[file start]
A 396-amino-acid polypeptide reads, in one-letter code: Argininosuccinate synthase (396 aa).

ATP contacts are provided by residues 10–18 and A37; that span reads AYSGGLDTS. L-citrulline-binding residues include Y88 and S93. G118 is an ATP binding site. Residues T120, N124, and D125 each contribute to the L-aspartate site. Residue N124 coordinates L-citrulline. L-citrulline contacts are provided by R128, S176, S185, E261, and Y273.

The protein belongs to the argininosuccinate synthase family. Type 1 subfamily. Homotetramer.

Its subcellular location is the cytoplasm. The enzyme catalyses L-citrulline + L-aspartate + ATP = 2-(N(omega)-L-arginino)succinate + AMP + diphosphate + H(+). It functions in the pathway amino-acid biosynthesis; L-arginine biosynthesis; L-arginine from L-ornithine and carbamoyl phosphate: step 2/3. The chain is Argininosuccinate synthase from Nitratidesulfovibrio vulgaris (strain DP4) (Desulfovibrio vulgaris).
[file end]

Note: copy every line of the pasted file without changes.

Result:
A 396-amino-acid polypeptide reads, in one-letter code: Argininosuccinate synthase (396 aa).

ATP contacts are provided by residues 10–18 and A37; that span reads AYSGGLDTS. L-citrulline-binding residues include Y88 and S93. G118 is an ATP binding site. Residues T120, N124, and D125 each contribute to the L-aspartate site. Residue N124 coordinates L-citrulline. L-citrulline contacts are provided by R128, S176, S185, E261, and Y273.

The protein belongs to the argininosuccinate synthase family. Type 1 subfamily. Homotetramer.

Its subcellular location is the cytoplasm. The enzyme catalyses L-citrulline + L-aspartate + ATP = 2-(N(omega)-L-arginino)succinate + AMP + diphosphate + H(+). It functions in the pathway amino-acid biosynthesis; L-arginine biosynthesis; L-arginine from L-ornithine and carbamoyl phosphate: step 2/3. The chain is Argininosuccinate synthase from Nitratidesulfovibrio vulgaris (strain DP4) (Desulfovibrio vulgaris).